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DHCP Relay Agent over EVPN-VXLAN

Dynamic Host Configuration Protocol (DHCP) is a protocol that enables a DHCP server to dynamically allocate IP addresses to DHCP clients. This allows you to manage IP addresses and other network configurations easily. The DHCP relay agent forward DHCP messages between DHCP clients and DHCP servers when they are on different networks. Junos supports configuring the DHCP relay agent in an EVPN-VXLAN fabric.

In an EVPN-VXLAN fabric, the DHCP server and the DHCP clients connect into the network using access interfaces on leaf devices. The DHCP server and clients can communicate with each other over the existing network without further configuration when the DHCP client and server are in the same VLAN. When a DHCP client and server are in different VLANs, DHCP traffic between the client and server is forwarded between the VLANs through integrated routing and bridging (IRB) interfaces.

You can configure DHCP relay on a centrally-routed bridging overlay or on an edge-routed bridging overlay in an EVPN-VXLAN fabric. The main difference between the overlay models for DHCP relay configuration is the IRB interfaces. In a centrally-routed bridging overlay, these IRB interfaces are on the spine devices, while in an edge-routed bridging overlay, they are on the leaf devices.

Note:

DHCP relay is supported in EVPN-VXLAN fabrics with IPv6 underlay. For information on IPv6 underlay, see EVPN-VXLAN with an IPv6 Underlay.

DHCP Relay on a Centrally-routed Bridging Overlay

In a centrally-routed briding overlay, the spine devices function as Layer 3 gateways that handle traffic between VXLANs while the leaf devices function as Layer 2 gateways that handle traffic within a VXLAN. DHCP clients are connected to pure Layer 2 EVPN leaf devices. DHCP packets are sent over the EVPN core towards spine devices, which function as DHCP relay agents, forwarding the packets to the servers. Configuring DHCP relay on the spine devices of a centrally-routed bridging overlay allows you to simplify and centralize the routing of the DHCP messages.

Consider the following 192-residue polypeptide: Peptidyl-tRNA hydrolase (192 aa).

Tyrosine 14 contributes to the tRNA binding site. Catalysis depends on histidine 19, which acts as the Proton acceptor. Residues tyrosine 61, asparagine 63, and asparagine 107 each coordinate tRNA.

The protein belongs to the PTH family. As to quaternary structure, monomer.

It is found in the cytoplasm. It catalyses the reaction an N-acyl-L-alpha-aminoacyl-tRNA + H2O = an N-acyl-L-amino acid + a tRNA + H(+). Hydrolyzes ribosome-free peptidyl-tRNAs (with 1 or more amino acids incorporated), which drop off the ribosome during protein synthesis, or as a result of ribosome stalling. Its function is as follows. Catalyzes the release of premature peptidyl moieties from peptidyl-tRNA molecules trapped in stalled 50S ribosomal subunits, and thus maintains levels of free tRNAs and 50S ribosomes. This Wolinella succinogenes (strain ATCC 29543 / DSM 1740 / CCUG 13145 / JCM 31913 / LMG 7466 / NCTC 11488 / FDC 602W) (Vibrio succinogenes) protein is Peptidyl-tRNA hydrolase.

Figure 1 shows how DHCP traffic is forwarded in a centrally-routed bridging overlay where the DHCP client and server connect to access interfaces on different leaf devices in different VLANs. For information on how to configure DHCP relay in a centrally-routed bridging overlay, see DHCP Relay Design and Implementation.

Figure 1: DHCP Relay Agent on Centrally-Routed Bridging Overlay DHCP Relay Agent on Centrally-Routed Bridging Overlay

DHCP Relay on an Edge-routed Bridging Overlay

In an edge-routed bridging overlay, the leaf devices serve as both Layer 2 and Layer 3 gateways. All leaf devices support IRB functionality and function as VTEPs to establish VXLAN tunnels. Spine devices are configured to handle only IP traffic, which removes the need to extend the bridging overlays to the spine devices.

Figure 2 shows how DHCP traffic is forwarded in an edge-routed bridging overlay where the DHCP client and server connect to access interfaces on different leaf devices in different VLANs. For more information on configuring DHCP relay in an edge-routed briding overlay, see Configure a DHCP Relay in EVPN-VXLAN Fabric Architecture.

Figure 2: DHCP Relay Agent on Edge-Routed Bridging Overlay DHCP Relay Agent on Edge-Routed Bridging Overlay